Andy Carroll: West Ham’s corporate gamble
In 2012, it is safe to say that the everyman fears and loathes bankers. The ubiquity of anti-financial industry sentiment is demonstrated no more clearly than the recent Batman movie.
In the movie, a particularly preppy banker says to the villain, Bane, something to the effect: ‘This is the stock exchange, there’s no money to steal here’.
Bane replies, without missing a beat, ‘then why are you here?’ Movie-goers chortle.
In the current climate of austerity, the public do not like individuals, companies or industries seen to have too much influence over money.
It is surprising then that the everyman’s game, football, is one of the worst offenders when it comes to recklessly betting on commodities.
The commodities are of course footballers, and the particular bet that is currently causing me concern is West Ham’s ham-fisted attempt to buy Andy Carroll.
Let us first of all analyse the value of the underlying commodity – Andy Carroll. He is 23, which is young in footballing terms, and ostensibly there is room for growth and thereby an increase in value.
Andy plays as a striker – generally the most valuable position in football – and is also an England international.
However, in terms of yield, Andy has managed to score just six goals in his forty two appearances for Liverpool.
A good strike rate would be one goal every other game, 0.5 goals per game. Andy has a strike rate of 0.14.
Further, since his 35 million pound move to Liverpool, Andy’s value has declined at an alarming rate, due of course to his very low yield.
I am certain Sam Allardyce and the West Ham board have taken this all into account to come to a two million pound loan offer.
This deal would entitle West Ham to the services of Carroll for one season and the option to make that move permanent for 17 million pounds.
Carroll would also be paid 80,000 pound a week as part of that contract.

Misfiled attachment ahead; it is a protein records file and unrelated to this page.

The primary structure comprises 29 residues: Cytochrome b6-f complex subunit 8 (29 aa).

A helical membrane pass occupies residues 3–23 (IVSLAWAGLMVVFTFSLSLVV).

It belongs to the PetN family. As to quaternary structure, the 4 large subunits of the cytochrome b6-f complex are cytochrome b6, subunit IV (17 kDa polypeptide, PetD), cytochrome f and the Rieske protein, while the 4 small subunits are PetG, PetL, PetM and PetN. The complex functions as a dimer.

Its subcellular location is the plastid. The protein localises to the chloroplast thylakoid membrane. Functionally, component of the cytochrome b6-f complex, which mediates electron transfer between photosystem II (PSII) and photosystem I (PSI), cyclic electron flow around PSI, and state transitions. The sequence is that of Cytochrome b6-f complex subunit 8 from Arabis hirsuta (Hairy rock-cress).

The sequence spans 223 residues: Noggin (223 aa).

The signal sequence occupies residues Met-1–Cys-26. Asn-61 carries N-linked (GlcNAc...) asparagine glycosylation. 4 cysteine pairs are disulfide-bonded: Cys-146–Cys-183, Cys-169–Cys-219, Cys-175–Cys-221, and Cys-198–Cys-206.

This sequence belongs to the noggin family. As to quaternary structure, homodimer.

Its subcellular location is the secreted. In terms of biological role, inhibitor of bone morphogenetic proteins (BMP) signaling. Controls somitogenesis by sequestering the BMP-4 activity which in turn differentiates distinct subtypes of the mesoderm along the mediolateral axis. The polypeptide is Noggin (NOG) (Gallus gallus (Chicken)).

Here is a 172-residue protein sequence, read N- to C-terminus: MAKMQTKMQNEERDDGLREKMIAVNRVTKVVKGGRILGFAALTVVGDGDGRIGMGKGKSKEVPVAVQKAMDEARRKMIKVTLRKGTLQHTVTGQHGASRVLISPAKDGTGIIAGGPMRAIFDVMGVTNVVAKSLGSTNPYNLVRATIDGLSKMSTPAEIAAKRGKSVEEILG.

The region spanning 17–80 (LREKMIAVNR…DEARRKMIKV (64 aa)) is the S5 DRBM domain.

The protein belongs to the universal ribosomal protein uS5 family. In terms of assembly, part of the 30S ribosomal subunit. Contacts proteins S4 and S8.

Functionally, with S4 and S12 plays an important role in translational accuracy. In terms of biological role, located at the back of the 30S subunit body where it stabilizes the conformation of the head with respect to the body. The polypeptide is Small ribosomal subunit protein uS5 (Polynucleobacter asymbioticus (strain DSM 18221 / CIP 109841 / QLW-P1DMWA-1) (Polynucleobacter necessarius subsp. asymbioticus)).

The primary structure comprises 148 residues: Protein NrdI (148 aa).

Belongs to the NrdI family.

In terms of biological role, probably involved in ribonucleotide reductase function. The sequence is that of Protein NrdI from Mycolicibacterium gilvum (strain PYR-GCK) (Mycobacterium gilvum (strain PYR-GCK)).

What West Ham is proposing is essentially a call option – a right to purchase Carroll at a future date. While Carroll will play for West Ham until the option matures, that value is more than covered by his current 80,000 pound weekly salary.
To that end it becomes clear that the only way West Ham will gain additional value from this deal is if a 24-year-old Carroll is worth more than 19 million pounds at the end of the season. And that is not even factoring in the time value of the two million pounds.
It is unfathomable to me how anyone could think that this is a good investment. A striker who has failed to do his job – score goals – for the better part of two years represents a significant risk.
More importantly, if Carroll puts in solid, but not spectacular performances and West Ham chooses not to exercise the option, the 2 million pounds paid to obtain the right will all but be written off.
This would only be useful if West Ham are in a massive profit position and could use some deductions for tax purposes.
However, one thinks not, given the debt under which most EPL clubs operate.
When you consider all this, it is amazing that the everyman will salivate with such anticipation during transfer season, when so many clubs will speculate with the money they squeezed from their fans.
The everyman, whoever he is, seems to turn a blind eye to corporate greed when it relates to football.